I’m writing to you now from my postage stamp sized room in Krakow and I wanted to sum up my impressions of our first week in Warsaw. Warsaw is a beautiful city, first and foremost and I’m really glad it’s going to be our home base while we’re in Poland. Sure, we’re traveling all around the country, but at the end of the day (or at the end of the week), we return to Warsaw.
I can’t say I spent much time just wandering around the city during that first week we spent there. Our hotel was outside of the city and it took almost an hour each way by public bus to get to the city center. After a long day of classes, sitting on a hot bus for an hour isn’t very appealing.
I wrote all about our trips and travels to Rakowiecka Prison and the Warsaw Uprising Museum so I’m sure you can imagine how tired we all were the next day. It mainly just consisted of class and some well-deserved rest time. On Saturday, we had a afternoon party with some students from Warsaw University. Our hotel has a high ropes course on it’s campus, so us Americans took to the ropes while the Poles were smart and stayed on the ground.
After what can only be described as a very terrifying, adrenaline pumping 90 minutes we were safety on two feet again and all I had to show was a very bloody finger from an unplanned collision with some obstacles and a lot of pictures that don’t quite capture the feelings that were felt by all.
We had a nice dinner chatting with the Polish students, comparing college experiences and how college students live in our two countries. Even though we’re halfway around the world, college seems pretty similar.
This brings me now to Sunday – free day! We all decided we definitely wanted to go explore Warsaw since we had nothing to exhaust us that morning and we really did want to explore the city on our own.
Another Jewish girl and I wanted to find the only synagogue left in Warsaw and so we set off on our trek to find it. Even with the address and someone who could ask for help in Polish, the trip was to no avail. People on the streets had no idea what we were asking about when we asked for directions. I don’t think I could point to a specific church in Boston if asked by a tourist on the street, but I do think I could point in the general direction of at least one historic church. You’d think with only one synagogue (and a historic one at that), the people of Warsaw would have an easy time pointing it out, but nope. Nothing. We ended up giving up without finding it, but we will try again next week when we’re back in the city.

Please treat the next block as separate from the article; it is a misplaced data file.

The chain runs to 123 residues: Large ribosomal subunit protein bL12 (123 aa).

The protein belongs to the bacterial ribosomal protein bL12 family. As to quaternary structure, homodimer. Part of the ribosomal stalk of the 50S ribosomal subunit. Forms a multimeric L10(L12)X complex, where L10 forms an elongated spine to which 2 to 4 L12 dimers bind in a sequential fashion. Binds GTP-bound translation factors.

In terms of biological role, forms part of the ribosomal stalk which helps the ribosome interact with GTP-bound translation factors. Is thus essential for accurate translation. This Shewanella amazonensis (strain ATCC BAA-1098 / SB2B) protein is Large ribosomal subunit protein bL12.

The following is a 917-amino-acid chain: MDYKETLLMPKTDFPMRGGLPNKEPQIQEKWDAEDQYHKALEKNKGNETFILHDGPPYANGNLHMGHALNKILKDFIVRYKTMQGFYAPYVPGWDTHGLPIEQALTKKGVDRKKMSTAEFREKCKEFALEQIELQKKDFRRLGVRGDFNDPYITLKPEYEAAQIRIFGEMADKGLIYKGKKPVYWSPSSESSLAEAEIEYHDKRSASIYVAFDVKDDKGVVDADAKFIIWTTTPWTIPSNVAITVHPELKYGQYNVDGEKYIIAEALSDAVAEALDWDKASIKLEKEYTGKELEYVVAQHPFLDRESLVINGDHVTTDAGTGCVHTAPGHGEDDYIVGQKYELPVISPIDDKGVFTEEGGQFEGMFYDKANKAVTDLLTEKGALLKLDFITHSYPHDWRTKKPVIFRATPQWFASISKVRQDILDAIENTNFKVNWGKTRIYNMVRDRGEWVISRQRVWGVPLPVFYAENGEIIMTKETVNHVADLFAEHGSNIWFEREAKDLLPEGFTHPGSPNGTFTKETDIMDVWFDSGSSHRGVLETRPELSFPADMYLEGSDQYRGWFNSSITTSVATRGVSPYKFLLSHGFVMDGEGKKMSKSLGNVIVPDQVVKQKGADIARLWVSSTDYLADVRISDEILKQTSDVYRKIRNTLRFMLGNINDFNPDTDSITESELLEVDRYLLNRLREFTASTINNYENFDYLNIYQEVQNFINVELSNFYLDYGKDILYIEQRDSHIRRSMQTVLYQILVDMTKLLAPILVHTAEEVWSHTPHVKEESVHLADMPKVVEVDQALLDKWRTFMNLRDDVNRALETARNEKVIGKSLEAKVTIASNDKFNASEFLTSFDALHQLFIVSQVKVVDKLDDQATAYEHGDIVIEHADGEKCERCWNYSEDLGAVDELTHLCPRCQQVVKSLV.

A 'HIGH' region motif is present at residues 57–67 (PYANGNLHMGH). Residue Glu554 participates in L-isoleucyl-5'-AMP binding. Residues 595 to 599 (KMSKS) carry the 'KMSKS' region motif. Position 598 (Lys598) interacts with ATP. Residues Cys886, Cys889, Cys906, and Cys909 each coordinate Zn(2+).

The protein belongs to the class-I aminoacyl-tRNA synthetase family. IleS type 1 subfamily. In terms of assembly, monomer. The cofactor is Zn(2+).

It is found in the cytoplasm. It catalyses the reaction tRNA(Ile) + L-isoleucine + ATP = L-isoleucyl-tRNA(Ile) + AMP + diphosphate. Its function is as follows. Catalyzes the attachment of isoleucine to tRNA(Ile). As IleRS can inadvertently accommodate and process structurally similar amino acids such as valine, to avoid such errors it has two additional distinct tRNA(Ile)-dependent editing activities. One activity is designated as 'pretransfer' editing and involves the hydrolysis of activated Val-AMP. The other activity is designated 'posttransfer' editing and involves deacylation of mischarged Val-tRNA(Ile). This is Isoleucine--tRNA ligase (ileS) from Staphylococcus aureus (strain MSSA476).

We took a nice stroll through the Old Town in Warsaw and ended up at the Tomb of the Unknown Soldier, which is a monument dedicated to soldiers who have lost their lives in battle and is guarded 24/7 by national troops. Behind it is a big park with a beautiful fountain in the middle.
This was one of the most surprising parts of Warsaw to me – it is a very green city. Not only are there trees, bushes, shrubs and flowers everywhere, but there are large, open spaces that seem out of place with the hustle and bustle of the big city. You can sit by the fountain next to the Tomb of the Unknown Soldier and forget for a moment you are in a capital city.
Another thing that struck me about Warsaw was how big of a city it is and the big city vibe it definitely gives off. If you think about it, 70 years the entire city was destroyed during the war and up until about 25 years ago, the city was occupied by the Soviets. And yet, if you didn’t know any of this, it wouldn’t be evident in the slightest as you walked around the city. The buildings all have a fresh coat of paint, the public transportation is very nice, the landscaping is beautiful, modern buildings are constantly being constructed and you don’t see ruins of buildings anywhere.
Warsaw has done a beautiful job rebuilding it’s heritage and recreating the old feel of the city while still adapting to the 21st century. It really is a wonderful city and I can’t wait to get back there again next week!